When in Rome

Ah, Rome – a city full of ancient history that still lives to witness the modern day. No matter which direction you turn to look, you are surrounded by beautifully rustic structures.

People have told me that Rome is quite small, and if you don’t go into the museums and buildings, you can easily walk the entire city in a day. This is true for a lot of cities, but some cities are also naturally much more interesting that just the attractions. For me, that was Amsterdam and Venice, where I could just lost myself within the maze of canals and enjoy the cityscape… and now, there’s Rome to add to that list.

Anyway, that’s why a city we could have easily conquered took us 8 hours to walk through (and we’re still not done!). I walked up and down lots of streets; maybe not every single street, but it definitely seemed like there was something exciting waiting for us around every corner. And even if there wasn’t, I was still fascinated by the ruins that you would run into every now and then.

We started at the Colosseum, and slowly walked around from there. There were just so many roads, and every road seemed to lead to something interesting. We didn’t go into the Colosseum or the Roman Forum, but even from the outside you could see and feel the grandiose splendor of these ancient ruins.

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Of course, on the other side of the Colosseum, you also see the never-ending process of inevitable repairs.


Continuing along from the Colosseum, you run into Altare della Patria located at Piazza Venezia. The traffic around this piazza is ridiculous! Rome is definitely one of the worst places in terms of traffic that we’ve been to so far. In Switzerland, cars stopped for us even if they were allowed to go. In Rome, it’s almost as if they’re trying to run you over. And so, my cousin and I finally understand why Vincent died from a car crash in Rome in 衝上雲霄.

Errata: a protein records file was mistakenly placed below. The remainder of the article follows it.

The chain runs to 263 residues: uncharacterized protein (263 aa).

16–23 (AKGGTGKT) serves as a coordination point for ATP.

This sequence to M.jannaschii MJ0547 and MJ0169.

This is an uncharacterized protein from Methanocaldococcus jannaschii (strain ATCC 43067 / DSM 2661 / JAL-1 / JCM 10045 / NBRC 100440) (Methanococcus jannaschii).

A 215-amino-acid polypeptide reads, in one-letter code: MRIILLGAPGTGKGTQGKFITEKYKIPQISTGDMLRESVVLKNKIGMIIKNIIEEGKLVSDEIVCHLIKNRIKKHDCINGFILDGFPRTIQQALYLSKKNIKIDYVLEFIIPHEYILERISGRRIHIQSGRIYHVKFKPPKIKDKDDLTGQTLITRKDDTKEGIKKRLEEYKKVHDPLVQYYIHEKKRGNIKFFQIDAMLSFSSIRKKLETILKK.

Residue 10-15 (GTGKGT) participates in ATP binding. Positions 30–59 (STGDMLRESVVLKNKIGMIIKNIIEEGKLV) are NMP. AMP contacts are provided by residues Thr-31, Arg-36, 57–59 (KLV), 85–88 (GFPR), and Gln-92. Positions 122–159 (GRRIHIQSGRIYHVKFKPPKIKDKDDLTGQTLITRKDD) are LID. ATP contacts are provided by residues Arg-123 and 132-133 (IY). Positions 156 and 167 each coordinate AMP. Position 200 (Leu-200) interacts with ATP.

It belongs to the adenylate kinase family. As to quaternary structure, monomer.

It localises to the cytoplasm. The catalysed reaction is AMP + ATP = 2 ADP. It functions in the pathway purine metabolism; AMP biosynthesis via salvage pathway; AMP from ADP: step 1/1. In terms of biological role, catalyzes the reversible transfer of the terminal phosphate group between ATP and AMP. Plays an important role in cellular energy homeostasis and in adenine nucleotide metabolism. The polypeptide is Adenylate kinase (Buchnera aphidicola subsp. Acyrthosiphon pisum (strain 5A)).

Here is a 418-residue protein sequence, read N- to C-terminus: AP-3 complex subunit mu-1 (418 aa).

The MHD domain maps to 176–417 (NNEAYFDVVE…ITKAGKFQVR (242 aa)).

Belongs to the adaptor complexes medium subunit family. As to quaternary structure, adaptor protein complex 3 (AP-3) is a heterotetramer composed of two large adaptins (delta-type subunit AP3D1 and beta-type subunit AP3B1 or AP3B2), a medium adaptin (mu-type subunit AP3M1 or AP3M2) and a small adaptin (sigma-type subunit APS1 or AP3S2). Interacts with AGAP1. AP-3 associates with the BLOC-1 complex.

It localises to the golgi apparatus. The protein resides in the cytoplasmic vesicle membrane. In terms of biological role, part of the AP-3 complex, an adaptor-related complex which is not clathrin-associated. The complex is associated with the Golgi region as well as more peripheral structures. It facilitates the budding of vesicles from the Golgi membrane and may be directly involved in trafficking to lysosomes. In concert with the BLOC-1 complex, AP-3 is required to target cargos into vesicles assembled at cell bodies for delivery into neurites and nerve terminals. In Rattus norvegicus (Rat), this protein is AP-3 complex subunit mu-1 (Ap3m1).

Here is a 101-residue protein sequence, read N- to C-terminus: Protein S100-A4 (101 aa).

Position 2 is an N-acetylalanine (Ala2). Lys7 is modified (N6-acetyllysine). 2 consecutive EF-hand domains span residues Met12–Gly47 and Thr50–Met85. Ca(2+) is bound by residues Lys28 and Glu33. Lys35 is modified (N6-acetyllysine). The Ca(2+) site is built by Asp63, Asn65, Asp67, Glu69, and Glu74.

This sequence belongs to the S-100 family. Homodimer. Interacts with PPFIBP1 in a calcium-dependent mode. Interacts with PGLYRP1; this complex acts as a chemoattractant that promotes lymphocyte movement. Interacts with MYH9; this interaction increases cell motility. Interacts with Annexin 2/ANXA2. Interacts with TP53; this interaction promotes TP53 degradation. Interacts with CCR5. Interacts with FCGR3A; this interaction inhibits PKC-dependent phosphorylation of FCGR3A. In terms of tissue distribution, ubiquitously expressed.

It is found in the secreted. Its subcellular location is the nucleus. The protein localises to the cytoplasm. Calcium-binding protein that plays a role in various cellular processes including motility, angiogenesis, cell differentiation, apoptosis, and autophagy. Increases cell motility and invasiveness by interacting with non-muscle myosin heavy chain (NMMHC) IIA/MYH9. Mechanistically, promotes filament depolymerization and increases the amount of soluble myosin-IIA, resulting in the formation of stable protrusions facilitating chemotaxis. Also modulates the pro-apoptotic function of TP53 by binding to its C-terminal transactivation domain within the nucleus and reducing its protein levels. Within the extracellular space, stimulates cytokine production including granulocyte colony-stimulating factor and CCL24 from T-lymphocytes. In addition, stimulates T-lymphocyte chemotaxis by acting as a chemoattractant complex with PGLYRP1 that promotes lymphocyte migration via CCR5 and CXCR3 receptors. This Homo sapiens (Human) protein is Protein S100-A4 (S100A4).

I’ll save you the Wikipedia search – the Altare della Patria was built “in honour of Victor Emmanuel, the first king of a unified Italy”. It’s quite a monument, but it’s also very new as it was erected less than 100 years ago. Of course, it’s hard to compare when the Colosseum has a history of almost 2000 years!


From the right side, there are a set of stairs that you can take to get up for a pretty good view. You can also pay to get up to an even higher viewing deck from the top of the monument.



On the other side of the Altare della Patria is Campidoglio, or Capitoline Hill, one of the seven hills in Rome. None of these hills are too high up – probably less than 100 steps, and you’ll be at the top.


From there, we walked to the Tiber River, and across Isola Tiberina (Tiber Island). It’s a tiny island that houses a hospital built in the 1500s, and is still operational today. And just for the record, I thought the building was a hotel when I saw it in real life, because it was that nice.

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Like I said, you don’t have to look far in Rome if you want to find evidence of old times. There are so many random squares filled with debris of ancient buildings lying around the city! This one in particular had a cat sanctuary nearby as well.


While I was browsing a book store today, I picked up a book about Rome. It told me that there are so many cats around Rome because it’s illegal to kill strays. Which is why you see so many cats around town!


As you keep walking, you find yourself at another building with an abundance of history: the Pantheon. It’s one of the best-kept buildings out of all the ancient structures around Rome, and it’s now in use as a Catholic church. And also a major tourist attraction.


The area around the Pantheon is where the heart of Rome really is, and where you can spend hours losing yourself in that tiny neighbourhood. The cobblestone streets are lined with numerous gelato stores, restaurants, and souvenir stores. Every now and then, you’ll stumble across a candy store or a stationary/paper store.

Another famous must-see item in any itinerary to Rome is the Trevi Fountain… except it’s under renovations! There was no water at all, and in its place were two sides of scaffolding. At least I can say I’ve been here?


Finally, our last stop of the day was the Spanish Steps. So many people were just sitting around in this plaza – probably watching the sunset? But there was nothing really going on otherwise.

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You’ve probably noticed one major item missing from today’s adventure – yes, Vatican City! After a full day of walking, we still didn’t reach the Vatican yet. When in Rome, the adventures seem endless.

One response to “When in Rome

  1. Pingback: Adventures of a Wandering Flower·

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